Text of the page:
Date: 5/6/18 1:40 pm
From: Stuart Sparkman <jacamar29...>
Subject: [ia-bird] Lee/Van Buren Weekend
Hey I-Birders,

Karen, Harney, and I just returned from a wonderful birding
weekend in SE Iowa. On our way down we stopped at Eddyville Sand
Dunes Prairie, which we had never visited. Some great habitat there
we had never seen in Iowa, and nice birding as well, including BELL'S
Finding the campground at Lacey-Keosauqua State Park closed (during
the best camping month of the year ?!?) we pivoted towards Shimek SF
(Lee Co) and camped at White Oak in Donnellson unit for two nights.
Each night we heard 3 - 5 EASTERN WHIP-POOR-WILLS, and multiple BARRED
OWLS as well as noisy coyotes calling in chorus. Our constant
companions in the campsite were a BLUE-WINGED WARBLER (commonly seen
wherever we went down there, it seemed), a BLUE-GRAY GNATCATCHER pair
making their gnatcher noises, and OVENBIRDS, with SUMMER TANAGER
dropping through occasionally. Along Donnellson Road in the forest we

On Saturday we birded Ely Ford area of Lacey-Keosauqua State Park,
which was abundant with NORTHERN PARULA and WARBLING VIREO. We had
multiple YELLOW-THROATED WARBLERS near the road, and walked in along
the creek , finding a couple GOLDEN-WINGED WARBLERS, a few
CHESTNUT-SIDED WARBLERS, a loudly singing very conspicuous KENTUCKY
WARBLER, and our FOY EASTERN WOOD-PEWEE. A late morning hike around
Lake Lacey was less birdy, but still yielded two more Kentucky
Warblers and more Chestnut-sideds. ACADIAN FLYCATCHER was heard, WOOD
THRUSH was heard often and seen briefly, and a stunning PILEATED
WOODPECKER made an appearance. An afternoon stop by Lake Sugema found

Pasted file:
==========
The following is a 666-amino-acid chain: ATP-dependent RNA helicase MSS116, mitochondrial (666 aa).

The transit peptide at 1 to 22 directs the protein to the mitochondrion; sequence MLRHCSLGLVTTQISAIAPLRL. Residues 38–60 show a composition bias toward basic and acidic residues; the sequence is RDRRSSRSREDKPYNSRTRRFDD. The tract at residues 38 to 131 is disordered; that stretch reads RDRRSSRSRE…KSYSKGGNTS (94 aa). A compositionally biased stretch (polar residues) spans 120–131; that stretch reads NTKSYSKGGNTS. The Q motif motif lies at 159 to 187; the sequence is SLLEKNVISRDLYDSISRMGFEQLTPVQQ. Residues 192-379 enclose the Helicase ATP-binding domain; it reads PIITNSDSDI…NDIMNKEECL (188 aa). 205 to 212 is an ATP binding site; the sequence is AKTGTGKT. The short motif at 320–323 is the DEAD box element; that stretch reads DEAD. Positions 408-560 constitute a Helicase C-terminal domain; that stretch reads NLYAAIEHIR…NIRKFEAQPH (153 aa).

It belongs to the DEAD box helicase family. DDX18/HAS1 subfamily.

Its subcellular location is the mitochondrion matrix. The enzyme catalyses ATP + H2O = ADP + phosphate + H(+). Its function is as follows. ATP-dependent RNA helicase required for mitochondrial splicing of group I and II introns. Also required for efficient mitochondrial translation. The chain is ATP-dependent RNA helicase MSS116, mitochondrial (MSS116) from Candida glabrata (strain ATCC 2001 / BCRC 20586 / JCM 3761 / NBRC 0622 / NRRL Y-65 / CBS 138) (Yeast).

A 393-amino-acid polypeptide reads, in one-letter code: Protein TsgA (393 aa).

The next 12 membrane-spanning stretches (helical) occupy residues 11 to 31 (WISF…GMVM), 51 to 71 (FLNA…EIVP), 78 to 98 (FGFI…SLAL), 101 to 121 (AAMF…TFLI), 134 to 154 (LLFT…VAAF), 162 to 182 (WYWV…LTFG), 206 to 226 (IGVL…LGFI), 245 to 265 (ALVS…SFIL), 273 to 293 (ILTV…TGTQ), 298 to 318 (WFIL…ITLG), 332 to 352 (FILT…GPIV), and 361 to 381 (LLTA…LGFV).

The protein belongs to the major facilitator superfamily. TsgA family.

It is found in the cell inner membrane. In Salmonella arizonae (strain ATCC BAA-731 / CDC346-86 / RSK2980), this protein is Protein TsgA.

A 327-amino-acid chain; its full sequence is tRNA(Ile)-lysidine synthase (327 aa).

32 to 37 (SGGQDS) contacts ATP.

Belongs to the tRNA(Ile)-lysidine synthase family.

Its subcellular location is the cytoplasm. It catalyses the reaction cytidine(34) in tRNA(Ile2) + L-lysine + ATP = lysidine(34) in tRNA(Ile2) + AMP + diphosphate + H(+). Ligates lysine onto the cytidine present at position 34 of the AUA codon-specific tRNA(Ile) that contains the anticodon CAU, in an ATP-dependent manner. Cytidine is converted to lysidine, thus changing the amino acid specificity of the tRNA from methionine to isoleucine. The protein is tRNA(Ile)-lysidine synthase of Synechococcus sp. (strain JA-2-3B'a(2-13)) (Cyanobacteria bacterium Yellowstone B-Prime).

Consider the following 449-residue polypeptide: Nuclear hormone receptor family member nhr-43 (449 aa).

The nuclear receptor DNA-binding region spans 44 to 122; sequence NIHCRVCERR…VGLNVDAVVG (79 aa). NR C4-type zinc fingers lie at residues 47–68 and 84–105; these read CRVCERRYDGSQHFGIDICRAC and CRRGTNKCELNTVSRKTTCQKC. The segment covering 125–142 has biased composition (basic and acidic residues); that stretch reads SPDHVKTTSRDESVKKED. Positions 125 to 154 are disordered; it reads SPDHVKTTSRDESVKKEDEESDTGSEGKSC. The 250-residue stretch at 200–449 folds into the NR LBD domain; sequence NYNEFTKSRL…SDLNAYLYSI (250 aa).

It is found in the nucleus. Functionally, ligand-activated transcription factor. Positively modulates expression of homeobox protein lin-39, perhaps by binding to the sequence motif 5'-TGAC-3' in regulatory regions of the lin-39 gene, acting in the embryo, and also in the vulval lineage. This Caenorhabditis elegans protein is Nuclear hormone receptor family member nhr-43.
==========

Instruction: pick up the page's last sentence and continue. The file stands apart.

This morning's walk around the Croton Unit of Shimek State Forest
yielded about five each of YELLOW-BREASTED CHAT and WHITE-EYED VIREO,
both of which were conspicuous and giving great views. We were
lacking two vireo species for our Iowa vireo slam for this trip, when
a WHITE-EYED sounded off, then appeared, then flew into a tree very
close to us. Karen said "There's two!" but when we inspected the
second one, it turned out to be a PHILADELPHIA VIREO. That was a nice
moment of serendipity, as the slam was completed. A SCARLET TANAGER
made a nice appearance as well, and eight BLUE-WINGED WARBLERS
eventually stopped gaining our attention. INDIGO BUNTINGS buzzed like
an invading army. No Worm-eating Warbler was detected this morning,
and the wrecked cars to the east were silent of wrens, though just to
the east of the junk a GREEN HERON flew up off of a farm pond for an
unexpected viewing. Back at Croton, walking the road along the creek
gained us a LOUISIANA WATERTHRUSH at the creek crossing, a BARRED OWL
flushing from under the bridge, another YELLOW-THROATED WARBLER, a
curious OVENBIRD who was strutting along the gravel road for over two
minutes, maybe picking up grit (?), and a FOY MAGNOLIA WARBLER, a nice
capper for the trip. As a bonus, when we arrived home Karen
discovered that our local EASTERN PHOEBES (which had been acting
suspiciously) had built a nest above our seldom used porch door behind
our garage and the female was sitting on it. We'll be watching their
progress with interest.

Enjoyed meeting Chuck Fuller and Candace Havely along the birding
trail, as well as some nice new-to-us birders from Fairfield and
elsewhere. Hope to see many of you at IOU.

Good Birding,

Stuart Sparkman
NW Des Moines

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